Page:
Minnesota Declares War on Gambling

“We see headlines like this coming from communist China, but never expect that it could happen here in Minnesota,” Matt Werden, the Minnesota state director for the non-profit Poker Players Alliance, said in a statement. “This is about keeping the Internet free of censorship and ensuring that law abiding citizens can enjoy a game of Texas Hold ‘Em in the comfort of their own homes, whether it’s online or with a group of friends.”

 

Minnesota has entered the war on gambling by order of the Alcohol and Gambling Enforcement Division (AGED), directing the main Internet Service Providers (ISPs) to block access to more than 200 suspected online gambling sites located around the world. “We are putting site operators and Minnesota online gamblers on notice and in advance,” says John Williams, director of AGED. “Disruption of these sites cash flow will negatively impact their business models. State residents with online escrow accounts should be aware that access to their accounts may be jeopardized and their funds in peril.” (“iMEGA to get involved in Minnesota Gambling Matter“)

Now I am not a fan of gambling. In fact, even with nearly monthly visits to Las Vegas for business and other travel, I can think of less than a handful of times I have actually gone near a slot machine, and I do not know enough about card games or other games to even waste the time at a table. On the other hand, I adamantly am opposed government censorship of media. I have lived in China, Mongolia, and other countries where control of the media is absolute. The government lets the public see what it wants the public to see or hear, and that changes the way people think. Censorship is about the same as propaganda, as censorship is the same as thought leadership.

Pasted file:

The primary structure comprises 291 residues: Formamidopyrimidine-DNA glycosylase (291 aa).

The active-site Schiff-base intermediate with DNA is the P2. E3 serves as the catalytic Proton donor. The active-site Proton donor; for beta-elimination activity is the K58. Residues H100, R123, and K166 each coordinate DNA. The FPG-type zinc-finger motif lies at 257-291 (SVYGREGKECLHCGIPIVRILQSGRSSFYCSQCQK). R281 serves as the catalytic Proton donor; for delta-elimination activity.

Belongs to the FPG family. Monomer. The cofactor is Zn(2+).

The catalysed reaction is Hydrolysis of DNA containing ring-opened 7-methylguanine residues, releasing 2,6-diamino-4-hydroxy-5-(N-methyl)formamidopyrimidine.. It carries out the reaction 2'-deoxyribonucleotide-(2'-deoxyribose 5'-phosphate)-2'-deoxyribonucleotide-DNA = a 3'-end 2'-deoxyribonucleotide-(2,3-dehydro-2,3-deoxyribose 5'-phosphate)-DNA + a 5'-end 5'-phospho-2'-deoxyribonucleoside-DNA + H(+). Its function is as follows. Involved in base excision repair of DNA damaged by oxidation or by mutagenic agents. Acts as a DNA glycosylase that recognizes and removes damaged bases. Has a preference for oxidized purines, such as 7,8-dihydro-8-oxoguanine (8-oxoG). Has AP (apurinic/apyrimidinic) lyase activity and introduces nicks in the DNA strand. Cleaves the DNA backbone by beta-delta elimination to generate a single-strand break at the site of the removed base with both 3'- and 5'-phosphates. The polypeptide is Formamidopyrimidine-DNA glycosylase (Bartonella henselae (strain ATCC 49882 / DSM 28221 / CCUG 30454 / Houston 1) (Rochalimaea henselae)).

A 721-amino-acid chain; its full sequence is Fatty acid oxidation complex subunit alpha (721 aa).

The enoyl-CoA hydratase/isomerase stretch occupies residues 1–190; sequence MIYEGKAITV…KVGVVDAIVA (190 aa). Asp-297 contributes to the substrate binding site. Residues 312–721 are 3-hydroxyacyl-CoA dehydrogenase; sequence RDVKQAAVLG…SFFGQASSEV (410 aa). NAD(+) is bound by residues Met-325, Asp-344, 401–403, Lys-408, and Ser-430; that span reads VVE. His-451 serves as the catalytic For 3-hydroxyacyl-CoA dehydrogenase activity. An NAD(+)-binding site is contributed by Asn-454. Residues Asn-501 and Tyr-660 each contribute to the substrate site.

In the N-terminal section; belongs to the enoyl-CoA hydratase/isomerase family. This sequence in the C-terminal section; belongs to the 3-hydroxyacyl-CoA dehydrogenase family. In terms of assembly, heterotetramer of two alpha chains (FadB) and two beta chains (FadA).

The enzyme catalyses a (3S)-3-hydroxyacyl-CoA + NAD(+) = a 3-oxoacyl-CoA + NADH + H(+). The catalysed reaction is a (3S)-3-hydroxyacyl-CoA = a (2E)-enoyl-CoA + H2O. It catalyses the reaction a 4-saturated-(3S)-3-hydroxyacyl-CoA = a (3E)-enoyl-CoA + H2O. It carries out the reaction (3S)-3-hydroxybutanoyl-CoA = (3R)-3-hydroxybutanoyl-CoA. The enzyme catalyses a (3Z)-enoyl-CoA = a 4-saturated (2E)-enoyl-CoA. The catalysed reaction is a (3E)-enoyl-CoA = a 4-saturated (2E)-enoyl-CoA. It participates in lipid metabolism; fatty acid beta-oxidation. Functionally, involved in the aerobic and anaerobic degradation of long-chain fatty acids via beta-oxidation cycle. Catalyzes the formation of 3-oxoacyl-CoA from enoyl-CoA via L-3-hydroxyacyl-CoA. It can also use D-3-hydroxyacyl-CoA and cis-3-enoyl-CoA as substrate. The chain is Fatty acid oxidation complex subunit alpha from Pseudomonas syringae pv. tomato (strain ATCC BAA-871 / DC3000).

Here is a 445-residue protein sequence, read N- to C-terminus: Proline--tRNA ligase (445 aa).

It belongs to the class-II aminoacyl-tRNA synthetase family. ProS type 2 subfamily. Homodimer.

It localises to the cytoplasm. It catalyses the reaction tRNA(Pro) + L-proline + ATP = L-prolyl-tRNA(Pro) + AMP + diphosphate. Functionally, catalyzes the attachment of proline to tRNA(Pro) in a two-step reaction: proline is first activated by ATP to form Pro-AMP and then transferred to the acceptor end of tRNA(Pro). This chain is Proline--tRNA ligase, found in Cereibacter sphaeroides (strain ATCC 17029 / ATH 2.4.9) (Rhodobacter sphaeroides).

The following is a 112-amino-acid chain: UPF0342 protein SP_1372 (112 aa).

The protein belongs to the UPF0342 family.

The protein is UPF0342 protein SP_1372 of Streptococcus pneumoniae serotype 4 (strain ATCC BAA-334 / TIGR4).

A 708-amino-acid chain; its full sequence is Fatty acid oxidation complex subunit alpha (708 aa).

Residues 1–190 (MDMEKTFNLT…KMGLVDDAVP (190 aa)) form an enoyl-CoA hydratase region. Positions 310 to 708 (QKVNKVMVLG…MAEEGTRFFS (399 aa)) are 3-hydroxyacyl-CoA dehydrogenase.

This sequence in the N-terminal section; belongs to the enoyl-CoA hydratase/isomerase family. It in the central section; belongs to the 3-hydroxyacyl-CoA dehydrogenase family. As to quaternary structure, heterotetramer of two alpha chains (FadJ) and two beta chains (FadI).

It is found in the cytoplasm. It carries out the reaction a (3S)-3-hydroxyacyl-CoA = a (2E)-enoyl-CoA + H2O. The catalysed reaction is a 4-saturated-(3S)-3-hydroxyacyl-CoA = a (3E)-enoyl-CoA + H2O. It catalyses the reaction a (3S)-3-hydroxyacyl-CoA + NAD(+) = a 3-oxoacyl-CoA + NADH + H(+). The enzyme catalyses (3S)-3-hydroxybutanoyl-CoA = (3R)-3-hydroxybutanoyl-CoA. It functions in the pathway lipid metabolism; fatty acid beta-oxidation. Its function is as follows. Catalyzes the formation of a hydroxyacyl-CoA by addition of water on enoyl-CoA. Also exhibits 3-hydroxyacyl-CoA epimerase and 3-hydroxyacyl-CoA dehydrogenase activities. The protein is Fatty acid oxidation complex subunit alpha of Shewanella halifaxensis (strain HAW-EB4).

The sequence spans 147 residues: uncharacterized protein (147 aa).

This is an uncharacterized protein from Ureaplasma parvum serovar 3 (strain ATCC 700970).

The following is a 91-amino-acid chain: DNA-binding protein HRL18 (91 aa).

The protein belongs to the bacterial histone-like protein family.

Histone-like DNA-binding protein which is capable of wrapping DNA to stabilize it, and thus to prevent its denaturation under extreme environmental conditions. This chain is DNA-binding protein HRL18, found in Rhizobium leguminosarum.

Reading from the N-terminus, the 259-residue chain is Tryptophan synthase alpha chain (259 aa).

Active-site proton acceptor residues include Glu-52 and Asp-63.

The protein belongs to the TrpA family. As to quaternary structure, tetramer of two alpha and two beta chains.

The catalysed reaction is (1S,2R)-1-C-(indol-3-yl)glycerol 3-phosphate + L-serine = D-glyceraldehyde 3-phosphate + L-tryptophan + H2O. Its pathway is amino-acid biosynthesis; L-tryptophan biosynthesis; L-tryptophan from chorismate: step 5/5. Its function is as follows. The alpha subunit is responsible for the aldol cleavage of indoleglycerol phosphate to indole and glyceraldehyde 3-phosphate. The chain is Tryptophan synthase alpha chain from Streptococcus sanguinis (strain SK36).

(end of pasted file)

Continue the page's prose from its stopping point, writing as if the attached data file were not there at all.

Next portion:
Minnesota even went one step further by refusing to make the list of blocked and banned sites public. The main ISPs which received the order to block the gambling sites have not publically comments on the order, which would indicate the state of Minnesota has pressured them into some level of gag order on the AGED directive.

“Again, you have an example of state government exceeding their authority and operating in secret to deny citizens of their freedom to use the Internet as they see fit in the privacy of their own homes,” said Joe Brennan Jr., chairman of iMEGA (Interactive Media Entertainment and Gaming Association).

Minnesota is justifying their order to ISPs by referencing the federal “Wire Act of 1961.”

The Interstate Wire Act of 1961, often called the Federal Wire Act, is a United States federal law prohibiting the operation of certain types of betting businesses in the United States. It begins with the text:

Whoever being engaged in the business of betting or wagering knowingly uses a wire communication facility for the transmission in interstate or foreign commerce of bets or wagers or information assisting in the placing of bets or wagers on any sporting event or contest, or for the transmission of a wire communication which entitles the recipient to receive money or credit as a result of bets or wagers, or for information assisting in the placing of bets or wagers, shall be fined under this title or imprisoned not more than two years, or both.[1]

The law has been interpreted by some, including the Department of Justice, to mean that all online gambling is illegal. However, U.S. Courts have ruled to the contrary. Also, many believe the phrase “in the business of” means only businesses are affected. Some argue that the law only covers sports betting, and not other forms of gambling such as poker.